• 27. 4.8 JavaScript / DOM JavaScript is the popular Netscape – developed object scripting language used in millions of web pages and server applications worldwide to improve the design and client-side validation of forms, etc. It works in most of the browsers such as Internet Explorer, Mozilla Firefox, Opera and Netscape. DOM allows parsing HTML or XML into a well defined tree structure and operating on its contents by providing an object oriented application programming interface. I have used JavaScript to do some client side validation and alert the user in a pop up message box wherever necessary. 4.9 Microsoft SQL Server 2005 Microsoft SQL Server is a relational database management system provided by Microsoft. Its primary query language is Transact-SQL, an implementation of the ANSI/ISO standard SQL. It can hold large amounts of data needed for real world web- applications. It provides a GUI which makes it easy to play with the data. It also has inbuilt Query Designer where we can debug and execute our SQL syntax and queries. .NET framework 2.0 provides SQL Server with features like SqlCacheDependency, membership, role and session state providers etc. 19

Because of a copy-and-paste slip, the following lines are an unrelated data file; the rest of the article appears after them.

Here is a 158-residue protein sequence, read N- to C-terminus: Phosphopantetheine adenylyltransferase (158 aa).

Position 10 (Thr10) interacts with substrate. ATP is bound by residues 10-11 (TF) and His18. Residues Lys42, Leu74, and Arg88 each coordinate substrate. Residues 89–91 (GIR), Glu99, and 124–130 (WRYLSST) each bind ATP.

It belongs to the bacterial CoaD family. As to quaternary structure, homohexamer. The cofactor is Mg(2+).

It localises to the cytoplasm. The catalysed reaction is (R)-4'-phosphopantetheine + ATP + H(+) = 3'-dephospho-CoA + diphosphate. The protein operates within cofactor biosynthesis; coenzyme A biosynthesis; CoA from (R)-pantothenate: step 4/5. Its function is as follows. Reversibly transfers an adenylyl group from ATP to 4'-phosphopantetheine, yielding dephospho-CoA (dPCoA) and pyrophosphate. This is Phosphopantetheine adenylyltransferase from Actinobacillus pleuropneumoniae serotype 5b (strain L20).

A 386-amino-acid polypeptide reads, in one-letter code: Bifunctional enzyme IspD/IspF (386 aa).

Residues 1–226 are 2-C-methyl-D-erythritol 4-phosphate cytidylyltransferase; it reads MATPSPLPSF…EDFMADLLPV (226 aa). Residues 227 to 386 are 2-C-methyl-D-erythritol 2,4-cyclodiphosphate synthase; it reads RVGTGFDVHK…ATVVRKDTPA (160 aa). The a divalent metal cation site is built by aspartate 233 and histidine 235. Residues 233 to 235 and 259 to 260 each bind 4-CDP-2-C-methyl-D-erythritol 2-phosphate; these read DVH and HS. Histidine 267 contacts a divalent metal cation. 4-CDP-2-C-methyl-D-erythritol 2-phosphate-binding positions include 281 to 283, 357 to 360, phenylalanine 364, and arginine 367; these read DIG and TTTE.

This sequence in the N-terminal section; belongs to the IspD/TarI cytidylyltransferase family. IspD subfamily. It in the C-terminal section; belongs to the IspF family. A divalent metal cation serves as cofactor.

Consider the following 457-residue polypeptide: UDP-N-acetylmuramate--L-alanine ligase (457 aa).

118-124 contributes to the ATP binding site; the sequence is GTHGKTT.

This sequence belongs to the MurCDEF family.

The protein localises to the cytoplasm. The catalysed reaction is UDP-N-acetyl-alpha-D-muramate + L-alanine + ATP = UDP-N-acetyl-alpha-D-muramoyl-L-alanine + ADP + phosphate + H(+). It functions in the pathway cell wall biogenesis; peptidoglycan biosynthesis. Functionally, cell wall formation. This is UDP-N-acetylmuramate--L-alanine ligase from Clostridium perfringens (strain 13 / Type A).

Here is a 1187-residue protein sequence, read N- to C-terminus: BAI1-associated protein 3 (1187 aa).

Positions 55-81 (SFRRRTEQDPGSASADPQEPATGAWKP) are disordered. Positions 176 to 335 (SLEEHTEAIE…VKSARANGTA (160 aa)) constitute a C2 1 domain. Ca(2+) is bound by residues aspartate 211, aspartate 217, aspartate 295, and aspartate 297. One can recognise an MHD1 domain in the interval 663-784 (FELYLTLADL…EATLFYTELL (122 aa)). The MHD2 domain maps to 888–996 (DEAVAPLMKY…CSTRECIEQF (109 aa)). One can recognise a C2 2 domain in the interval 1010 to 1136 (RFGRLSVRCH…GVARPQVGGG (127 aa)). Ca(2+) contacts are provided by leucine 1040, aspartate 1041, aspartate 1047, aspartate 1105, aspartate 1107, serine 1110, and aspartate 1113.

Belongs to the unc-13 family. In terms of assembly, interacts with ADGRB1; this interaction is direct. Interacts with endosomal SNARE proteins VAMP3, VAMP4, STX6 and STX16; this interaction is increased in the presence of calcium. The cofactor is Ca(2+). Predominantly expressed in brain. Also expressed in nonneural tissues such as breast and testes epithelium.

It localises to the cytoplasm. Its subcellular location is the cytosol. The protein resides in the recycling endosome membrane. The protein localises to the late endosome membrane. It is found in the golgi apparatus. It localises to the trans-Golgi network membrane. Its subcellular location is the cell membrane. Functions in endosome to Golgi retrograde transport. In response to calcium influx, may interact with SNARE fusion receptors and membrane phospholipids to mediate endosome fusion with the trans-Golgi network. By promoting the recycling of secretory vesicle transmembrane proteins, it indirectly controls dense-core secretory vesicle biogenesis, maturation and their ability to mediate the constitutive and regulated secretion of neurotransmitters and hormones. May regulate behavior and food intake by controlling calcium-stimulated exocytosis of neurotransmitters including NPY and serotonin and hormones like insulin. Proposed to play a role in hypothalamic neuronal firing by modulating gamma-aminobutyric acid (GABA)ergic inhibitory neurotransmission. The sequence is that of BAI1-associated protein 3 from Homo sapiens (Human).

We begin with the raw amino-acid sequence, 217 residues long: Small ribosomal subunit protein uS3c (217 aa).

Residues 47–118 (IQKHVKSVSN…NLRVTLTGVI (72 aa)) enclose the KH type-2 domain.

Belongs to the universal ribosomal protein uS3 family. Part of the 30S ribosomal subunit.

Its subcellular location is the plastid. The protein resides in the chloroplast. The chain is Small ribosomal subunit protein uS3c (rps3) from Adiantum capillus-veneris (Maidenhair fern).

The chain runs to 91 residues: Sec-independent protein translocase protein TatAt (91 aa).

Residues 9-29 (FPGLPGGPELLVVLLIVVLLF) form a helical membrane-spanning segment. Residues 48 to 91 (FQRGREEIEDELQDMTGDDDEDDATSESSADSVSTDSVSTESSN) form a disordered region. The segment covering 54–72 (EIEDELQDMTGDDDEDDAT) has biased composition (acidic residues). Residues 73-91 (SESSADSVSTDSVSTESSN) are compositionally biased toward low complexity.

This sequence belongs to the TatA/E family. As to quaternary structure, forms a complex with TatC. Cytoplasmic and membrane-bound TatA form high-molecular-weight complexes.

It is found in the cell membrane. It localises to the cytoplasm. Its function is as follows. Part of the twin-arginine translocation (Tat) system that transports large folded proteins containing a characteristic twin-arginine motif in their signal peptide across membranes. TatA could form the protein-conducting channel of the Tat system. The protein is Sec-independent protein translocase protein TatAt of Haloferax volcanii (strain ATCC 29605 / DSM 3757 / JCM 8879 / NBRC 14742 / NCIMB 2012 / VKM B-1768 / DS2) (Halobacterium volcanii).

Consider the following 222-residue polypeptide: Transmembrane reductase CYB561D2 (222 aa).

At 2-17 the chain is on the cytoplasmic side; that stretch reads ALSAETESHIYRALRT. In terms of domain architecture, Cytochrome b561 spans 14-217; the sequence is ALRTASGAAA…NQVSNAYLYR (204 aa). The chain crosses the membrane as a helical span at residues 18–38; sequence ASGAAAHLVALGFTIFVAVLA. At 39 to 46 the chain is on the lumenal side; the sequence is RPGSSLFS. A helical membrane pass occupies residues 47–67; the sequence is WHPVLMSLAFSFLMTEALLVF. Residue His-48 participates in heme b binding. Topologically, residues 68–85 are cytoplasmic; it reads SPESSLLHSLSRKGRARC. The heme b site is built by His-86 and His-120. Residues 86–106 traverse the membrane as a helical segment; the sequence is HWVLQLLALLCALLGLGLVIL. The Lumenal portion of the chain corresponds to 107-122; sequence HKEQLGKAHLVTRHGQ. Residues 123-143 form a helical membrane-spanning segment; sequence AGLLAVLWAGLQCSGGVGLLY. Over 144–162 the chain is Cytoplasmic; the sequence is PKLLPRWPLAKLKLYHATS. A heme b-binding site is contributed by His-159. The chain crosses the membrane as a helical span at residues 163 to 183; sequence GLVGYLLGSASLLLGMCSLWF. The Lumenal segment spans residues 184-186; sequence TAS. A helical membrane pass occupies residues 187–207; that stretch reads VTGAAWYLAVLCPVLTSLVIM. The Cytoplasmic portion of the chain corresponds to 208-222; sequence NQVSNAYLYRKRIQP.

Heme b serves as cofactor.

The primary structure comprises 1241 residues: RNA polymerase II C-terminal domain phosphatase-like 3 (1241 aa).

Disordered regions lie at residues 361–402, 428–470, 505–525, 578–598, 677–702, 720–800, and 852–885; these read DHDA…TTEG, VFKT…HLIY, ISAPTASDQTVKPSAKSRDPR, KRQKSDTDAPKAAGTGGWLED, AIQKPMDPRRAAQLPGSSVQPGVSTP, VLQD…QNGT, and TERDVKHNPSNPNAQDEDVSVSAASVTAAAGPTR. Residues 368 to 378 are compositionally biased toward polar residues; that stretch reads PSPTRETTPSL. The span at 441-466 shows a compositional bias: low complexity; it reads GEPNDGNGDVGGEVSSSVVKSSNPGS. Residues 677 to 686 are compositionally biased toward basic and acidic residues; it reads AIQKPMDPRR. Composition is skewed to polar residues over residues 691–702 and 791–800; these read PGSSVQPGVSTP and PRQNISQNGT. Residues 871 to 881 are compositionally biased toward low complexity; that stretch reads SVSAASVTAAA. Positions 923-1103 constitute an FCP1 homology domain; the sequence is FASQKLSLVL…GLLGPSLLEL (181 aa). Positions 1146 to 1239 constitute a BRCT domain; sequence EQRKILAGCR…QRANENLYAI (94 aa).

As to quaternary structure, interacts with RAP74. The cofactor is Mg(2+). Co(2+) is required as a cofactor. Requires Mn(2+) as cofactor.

• 28. CHAPTER 5 – IMPLEMENTATION The main purpose of this project is to evaluate the feasibility of the interoperability for integrating a web-application’s existing business logic in Java EE platform with a .NET presentation tier. For this purpose, a fully functional library web- application was first developed in Java EE platform and then its presentation tier is later developed in ASP.NET. 5.1 System Architecture User Front SQL End Server 2005 Browser HTML User Activity CSS Function call JDBC Code Behind Webservice call XML Webservice AJAX Server Pages Webservice call EJB’s Sun Java ADO. NET System IIS Server 5.0 Application Server Figure 5: System Architecture 20